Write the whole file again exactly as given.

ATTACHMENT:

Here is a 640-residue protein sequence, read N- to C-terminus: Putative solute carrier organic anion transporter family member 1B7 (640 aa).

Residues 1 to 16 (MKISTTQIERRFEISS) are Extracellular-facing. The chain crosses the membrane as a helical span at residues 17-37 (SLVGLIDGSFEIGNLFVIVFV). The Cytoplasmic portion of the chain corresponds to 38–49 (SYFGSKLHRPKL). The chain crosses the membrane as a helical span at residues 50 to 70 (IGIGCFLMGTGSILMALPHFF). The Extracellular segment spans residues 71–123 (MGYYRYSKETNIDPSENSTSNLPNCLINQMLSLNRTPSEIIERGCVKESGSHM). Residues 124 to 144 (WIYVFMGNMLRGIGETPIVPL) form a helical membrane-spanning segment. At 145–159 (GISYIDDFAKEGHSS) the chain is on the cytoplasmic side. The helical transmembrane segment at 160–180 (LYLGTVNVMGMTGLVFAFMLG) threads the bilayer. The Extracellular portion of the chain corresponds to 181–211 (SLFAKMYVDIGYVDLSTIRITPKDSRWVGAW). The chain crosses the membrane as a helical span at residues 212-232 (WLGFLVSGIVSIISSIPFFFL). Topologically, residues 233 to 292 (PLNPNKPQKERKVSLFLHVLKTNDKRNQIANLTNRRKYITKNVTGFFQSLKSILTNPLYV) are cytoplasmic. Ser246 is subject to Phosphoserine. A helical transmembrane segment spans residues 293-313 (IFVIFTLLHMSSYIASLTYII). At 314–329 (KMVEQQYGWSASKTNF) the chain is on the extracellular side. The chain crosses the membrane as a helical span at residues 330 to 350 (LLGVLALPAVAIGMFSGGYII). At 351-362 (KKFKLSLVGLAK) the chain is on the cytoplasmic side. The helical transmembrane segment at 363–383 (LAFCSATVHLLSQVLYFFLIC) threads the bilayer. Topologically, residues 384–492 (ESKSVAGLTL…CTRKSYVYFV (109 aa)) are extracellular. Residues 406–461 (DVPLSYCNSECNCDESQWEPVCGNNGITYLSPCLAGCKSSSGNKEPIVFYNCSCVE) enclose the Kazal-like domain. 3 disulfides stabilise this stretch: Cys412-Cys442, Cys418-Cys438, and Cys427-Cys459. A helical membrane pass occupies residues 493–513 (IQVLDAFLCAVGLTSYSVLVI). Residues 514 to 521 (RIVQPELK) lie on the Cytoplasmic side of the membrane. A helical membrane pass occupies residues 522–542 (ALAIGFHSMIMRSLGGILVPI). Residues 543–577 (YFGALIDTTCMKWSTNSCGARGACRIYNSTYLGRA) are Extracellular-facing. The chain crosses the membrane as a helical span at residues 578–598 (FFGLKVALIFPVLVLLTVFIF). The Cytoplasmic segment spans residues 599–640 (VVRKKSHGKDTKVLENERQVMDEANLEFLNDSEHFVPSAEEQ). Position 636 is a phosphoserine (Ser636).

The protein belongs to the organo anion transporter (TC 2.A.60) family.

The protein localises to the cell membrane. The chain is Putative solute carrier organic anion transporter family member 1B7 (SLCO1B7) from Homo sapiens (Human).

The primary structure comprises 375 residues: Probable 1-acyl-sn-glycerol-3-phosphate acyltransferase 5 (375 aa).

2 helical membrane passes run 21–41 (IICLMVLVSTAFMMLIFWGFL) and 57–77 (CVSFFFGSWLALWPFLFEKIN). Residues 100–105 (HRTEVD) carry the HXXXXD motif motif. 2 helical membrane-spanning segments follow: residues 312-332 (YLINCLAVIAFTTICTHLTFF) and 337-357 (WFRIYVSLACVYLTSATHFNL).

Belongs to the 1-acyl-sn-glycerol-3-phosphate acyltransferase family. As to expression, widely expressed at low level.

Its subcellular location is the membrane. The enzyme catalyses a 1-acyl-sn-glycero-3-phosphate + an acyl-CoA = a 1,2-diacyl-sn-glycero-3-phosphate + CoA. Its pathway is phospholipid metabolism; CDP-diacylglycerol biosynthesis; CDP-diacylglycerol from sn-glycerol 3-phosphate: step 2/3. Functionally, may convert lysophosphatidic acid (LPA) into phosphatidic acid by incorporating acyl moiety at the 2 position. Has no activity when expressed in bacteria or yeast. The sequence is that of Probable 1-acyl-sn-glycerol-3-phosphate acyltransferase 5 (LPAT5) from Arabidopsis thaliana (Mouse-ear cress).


Here is a 640-residue protein sequence, read N- to C-terminus: Putative solute carrier organic anion transporter family member 1B7 (640 aa).

Residues 1 to 16 (MKISTTQIERRFEISS) are Extracellular-facing. The chain crosses the membrane as a helical span at residues 17-37 (SLVGLIDGSFEIGNLFVIVFV). The Cytoplasmic portion of the chain corresponds to 38–49 (SYFGSKLHRPKL). The chain crosses the membrane as a helical span at residues 50 to 70 (IGIGCFLMGTGSILMALPHFF). The Extracellular segment spans residues 71–123 (MGYYRYSKETNIDPSENSTSNLPNCLINQMLSLNRTPSEIIERGCVKESGSHM). Residues 124 to 144 (WIYVFMGNMLRGIGETPIVPL) form a helical membrane-spanning segment. At 145–159 (GISYIDDFAKEGHSS) the chain is on the cytoplasmic side. The helical transmembrane segment at 160–180 (LYLGTVNVMGMTGLVFAFMLG) threads the bilayer. The Extracellular portion of the chain corresponds to 181–211 (SLFAKMYVDIGYVDLSTIRITPKDSRWVGAW). The chain crosses the membrane as a helical span at residues 212-232 (WLGFLVSGIVSIISSIPFFFL). Topologically, residues 233 to 292 (PLNPNKPQKERKVSLFLHVLKTNDKRNQIANLTNRRKYITKNVTGFFQSLKSILTNPLYV) are cytoplasmic. Ser246 is subject to Phosphoserine. A helical transmembrane segment spans residues 293-313 (IFVIFTLLHMSSYIASLTYII). At 314–329 (KMVEQQYGWSASKTNF) the chain is on the extracellular side. The chain crosses the membrane as a helical span at residues 330 to 350 (LLGVLALPAVAIGMFSGGYII). At 351-362 (KKFKLSLVGLAK) the chain is on the cytoplasmic side. The helical transmembrane segment at 363–383 (LAFCSATVHLLSQVLYFFLIC) threads the bilayer. Topologically, residues 384–492 (ESKSVAGLTL…CTRKSYVYFV (109 aa)) are extracellular. Residues 406–461 (DVPLSYCNSECNCDESQWEPVCGNNGITYLSPCLAGCKSSSGNKEPIVFYNCSCVE) enclose the Kazal-like domain. 3 disulfides stabilise this stretch: Cys412-Cys442, Cys418-Cys438, and Cys427-Cys459. A helical membrane pass occupies residues 493–513 (IQVLDAFLCAVGLTSYSVLVI). Residues 514 to 521 (RIVQPELK) lie on the Cytoplasmic side of the membrane. A helical membrane pass occupies residues 522–542 (ALAIGFHSMIMRSLGGILVPI). Residues 543–577 (YFGALIDTTCMKWSTNSCGARGACRIYNSTYLGRA) are Extracellular-facing. The chain crosses the membrane as a helical span at residues 578–598 (FFGLKVALIFPVLVLLTVFIF). The Cytoplasmic segment spans residues 599–640 (VVRKKSHGKDTKVLENERQVMDEANLEFLNDSEHFVPSAEEQ). Position 636 is a phosphoserine (Ser636).

The protein belongs to the organo anion transporter (TC 2.A.60) family.

The protein localises to the cell membrane. The chain is Putative solute carrier organic anion transporter family member 1B7 (SLCO1B7) from Homo sapiens (Human).

The primary structure comprises 375 residues: Probable 1-acyl-sn-glycerol-3-phosphate acyltransferase 5 (375 aa).

2 helical membrane passes run 21–41 (IICLMVLVSTAFMMLIFWGFL) and 57–77 (CVSFFFGSWLALWPFLFEKIN). Residues 100–105 (HRTEVD) carry the HXXXXD motif motif. 2 helical membrane-spanning segments follow: residues 312-332 (YLINCLAVIAFTTICTHLTFF) and 337-357 (WFRIYVSLACVYLTSATHFNL).

Belongs to the 1-acyl-sn-glycerol-3-phosphate acyltransferase family. As to expression, widely expressed at low level.

Its subcellular location is the membrane. The enzyme catalyses a 1-acyl-sn-glycero-3-phosphate + an acyl-CoA = a 1,2-diacyl-sn-glycero-3-phosphate + CoA. Its pathway is phospholipid metabolism; CDP-diacylglycerol biosynthesis; CDP-diacylglycerol from sn-glycerol 3-phosphate: step 2/3. Functionally, may convert lysophosphatidic acid (LPA) into phosphatidic acid by incorporating acyl moiety at the 2 position. Has no activity when expressed in bacteria or yeast. The sequence is that of Probable 1-acyl-sn-glycerol-3-phosphate acyltransferase 5 (LPAT5) from Arabidopsis thaliana (Mouse-ear cress).